Dinosaurs weren´t cold-blooded, Depending on whether animals regulate their body temperature
WASHINGTON: Dinosaurs weren´t cold-blooded — like modern-day reptiles — nor were they warm-blooded — like mammals and birds, according to a study out Friday aiming to answer a question that has intrigued paleontologists for decades.
Instead, the prehistoric creatures´ metabolic rates were somewhere in between, said the report published in the US journal Science.
The results suggest that the common practice of splitting species into two distinct groups — depending on whether animals regulate their body temperature externally or internally — is not accurate.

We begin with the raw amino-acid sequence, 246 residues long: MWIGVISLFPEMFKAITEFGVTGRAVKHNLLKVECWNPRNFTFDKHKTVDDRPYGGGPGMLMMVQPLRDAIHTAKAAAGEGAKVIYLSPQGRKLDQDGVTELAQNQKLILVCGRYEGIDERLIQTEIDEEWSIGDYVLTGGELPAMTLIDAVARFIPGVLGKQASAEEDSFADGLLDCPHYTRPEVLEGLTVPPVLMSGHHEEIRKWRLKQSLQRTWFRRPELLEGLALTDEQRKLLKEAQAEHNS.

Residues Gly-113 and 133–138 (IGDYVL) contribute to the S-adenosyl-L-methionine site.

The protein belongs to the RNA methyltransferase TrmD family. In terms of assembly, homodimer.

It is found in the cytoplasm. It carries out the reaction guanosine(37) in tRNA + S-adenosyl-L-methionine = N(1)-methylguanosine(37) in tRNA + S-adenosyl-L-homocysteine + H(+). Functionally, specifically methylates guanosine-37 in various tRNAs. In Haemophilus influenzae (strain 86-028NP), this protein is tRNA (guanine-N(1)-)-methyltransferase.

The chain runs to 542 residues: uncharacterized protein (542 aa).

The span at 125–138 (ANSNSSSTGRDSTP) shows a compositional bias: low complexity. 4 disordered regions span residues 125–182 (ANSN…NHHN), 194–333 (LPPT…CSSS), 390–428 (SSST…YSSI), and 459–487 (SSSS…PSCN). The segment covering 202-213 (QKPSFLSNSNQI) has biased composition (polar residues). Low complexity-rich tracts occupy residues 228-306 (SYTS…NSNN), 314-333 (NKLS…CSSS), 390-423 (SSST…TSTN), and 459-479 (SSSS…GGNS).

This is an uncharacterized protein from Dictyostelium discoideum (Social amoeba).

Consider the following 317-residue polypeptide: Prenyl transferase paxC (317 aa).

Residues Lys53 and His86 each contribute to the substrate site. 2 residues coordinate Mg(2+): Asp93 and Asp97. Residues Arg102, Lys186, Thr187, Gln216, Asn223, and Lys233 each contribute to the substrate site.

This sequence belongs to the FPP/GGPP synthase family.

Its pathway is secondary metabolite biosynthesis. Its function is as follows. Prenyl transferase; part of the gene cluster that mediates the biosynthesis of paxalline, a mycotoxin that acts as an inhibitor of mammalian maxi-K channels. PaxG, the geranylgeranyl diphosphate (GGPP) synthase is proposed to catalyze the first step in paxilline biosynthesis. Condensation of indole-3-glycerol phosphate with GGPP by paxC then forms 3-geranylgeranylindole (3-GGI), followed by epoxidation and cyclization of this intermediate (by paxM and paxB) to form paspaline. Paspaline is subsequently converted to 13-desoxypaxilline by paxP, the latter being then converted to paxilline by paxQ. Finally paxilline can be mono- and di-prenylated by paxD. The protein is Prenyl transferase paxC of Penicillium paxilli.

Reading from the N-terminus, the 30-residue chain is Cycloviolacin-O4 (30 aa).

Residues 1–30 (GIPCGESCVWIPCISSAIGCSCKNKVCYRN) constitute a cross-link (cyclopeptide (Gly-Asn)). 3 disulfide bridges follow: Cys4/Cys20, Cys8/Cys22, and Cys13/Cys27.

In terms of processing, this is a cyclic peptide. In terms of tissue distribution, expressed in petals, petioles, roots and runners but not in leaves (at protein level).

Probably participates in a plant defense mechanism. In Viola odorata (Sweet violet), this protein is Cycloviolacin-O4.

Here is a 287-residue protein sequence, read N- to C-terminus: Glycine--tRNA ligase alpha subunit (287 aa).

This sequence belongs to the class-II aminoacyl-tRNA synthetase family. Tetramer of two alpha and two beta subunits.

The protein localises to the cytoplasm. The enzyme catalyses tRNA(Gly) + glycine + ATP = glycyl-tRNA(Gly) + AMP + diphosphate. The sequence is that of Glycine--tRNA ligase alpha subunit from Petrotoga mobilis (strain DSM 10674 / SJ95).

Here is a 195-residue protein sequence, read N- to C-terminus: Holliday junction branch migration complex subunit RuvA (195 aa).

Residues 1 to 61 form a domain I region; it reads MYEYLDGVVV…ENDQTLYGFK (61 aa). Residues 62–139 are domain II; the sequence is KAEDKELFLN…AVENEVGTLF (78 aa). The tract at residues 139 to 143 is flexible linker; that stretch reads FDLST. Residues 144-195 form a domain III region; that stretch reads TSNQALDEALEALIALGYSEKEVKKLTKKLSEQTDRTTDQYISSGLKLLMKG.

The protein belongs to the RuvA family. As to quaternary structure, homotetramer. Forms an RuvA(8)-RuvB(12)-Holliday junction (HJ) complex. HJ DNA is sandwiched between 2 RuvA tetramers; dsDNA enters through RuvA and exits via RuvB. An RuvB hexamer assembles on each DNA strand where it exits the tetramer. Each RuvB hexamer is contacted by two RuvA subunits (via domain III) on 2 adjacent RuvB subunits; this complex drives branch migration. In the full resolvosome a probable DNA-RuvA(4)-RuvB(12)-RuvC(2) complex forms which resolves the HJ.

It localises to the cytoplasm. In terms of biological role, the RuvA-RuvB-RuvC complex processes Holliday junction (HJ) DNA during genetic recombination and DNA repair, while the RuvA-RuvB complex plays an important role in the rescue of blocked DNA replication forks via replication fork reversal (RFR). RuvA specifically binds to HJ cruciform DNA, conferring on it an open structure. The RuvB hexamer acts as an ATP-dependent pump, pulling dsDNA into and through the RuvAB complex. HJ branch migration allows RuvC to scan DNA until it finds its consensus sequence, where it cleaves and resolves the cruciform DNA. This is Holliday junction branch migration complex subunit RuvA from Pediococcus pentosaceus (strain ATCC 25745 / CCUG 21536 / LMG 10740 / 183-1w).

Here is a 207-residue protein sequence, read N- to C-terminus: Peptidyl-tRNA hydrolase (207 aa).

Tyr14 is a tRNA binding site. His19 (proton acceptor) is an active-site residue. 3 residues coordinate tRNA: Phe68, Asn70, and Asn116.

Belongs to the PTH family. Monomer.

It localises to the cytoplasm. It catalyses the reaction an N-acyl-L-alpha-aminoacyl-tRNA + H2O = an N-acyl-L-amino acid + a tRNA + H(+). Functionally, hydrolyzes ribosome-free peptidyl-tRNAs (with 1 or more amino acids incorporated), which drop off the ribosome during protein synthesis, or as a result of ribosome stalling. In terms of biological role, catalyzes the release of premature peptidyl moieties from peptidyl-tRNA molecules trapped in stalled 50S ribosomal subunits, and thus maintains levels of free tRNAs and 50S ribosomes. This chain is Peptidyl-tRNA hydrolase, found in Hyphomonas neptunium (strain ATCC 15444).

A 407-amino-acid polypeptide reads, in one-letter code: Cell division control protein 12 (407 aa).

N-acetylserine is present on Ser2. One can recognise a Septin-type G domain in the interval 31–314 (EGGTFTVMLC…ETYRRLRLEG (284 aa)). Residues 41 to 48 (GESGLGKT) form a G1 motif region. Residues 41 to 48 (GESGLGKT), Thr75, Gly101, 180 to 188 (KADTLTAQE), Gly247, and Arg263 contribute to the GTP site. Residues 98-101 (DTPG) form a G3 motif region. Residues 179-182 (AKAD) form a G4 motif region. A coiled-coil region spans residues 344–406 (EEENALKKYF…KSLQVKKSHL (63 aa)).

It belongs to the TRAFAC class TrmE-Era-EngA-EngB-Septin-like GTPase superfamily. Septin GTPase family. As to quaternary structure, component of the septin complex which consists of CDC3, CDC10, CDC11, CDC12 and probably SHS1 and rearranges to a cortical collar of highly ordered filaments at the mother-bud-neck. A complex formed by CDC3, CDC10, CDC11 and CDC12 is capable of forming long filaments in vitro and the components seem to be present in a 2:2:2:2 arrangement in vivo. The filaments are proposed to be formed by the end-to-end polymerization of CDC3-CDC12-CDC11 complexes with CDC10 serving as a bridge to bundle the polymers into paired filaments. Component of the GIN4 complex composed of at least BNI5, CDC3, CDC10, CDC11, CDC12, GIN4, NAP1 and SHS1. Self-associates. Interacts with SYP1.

And the answer could help shed light on dinosaur behavior, since warm-blooded animals tend to be more active and grow faster than their cold-blooded counterparts.
To study the metabolism of the long-extinct creatures, a group of researchers led by University of New Mexico biologist John Grady measured annual growth rings in the fossils of several dinosaurs and estimated growth patterns from birth to adulthood.
They compared the results to a baseline of 400 other animal species, both extinct and still alive, and concluded that the dinosaurs´ metabolic rates were somewhere between cold- and warm-blooded animals.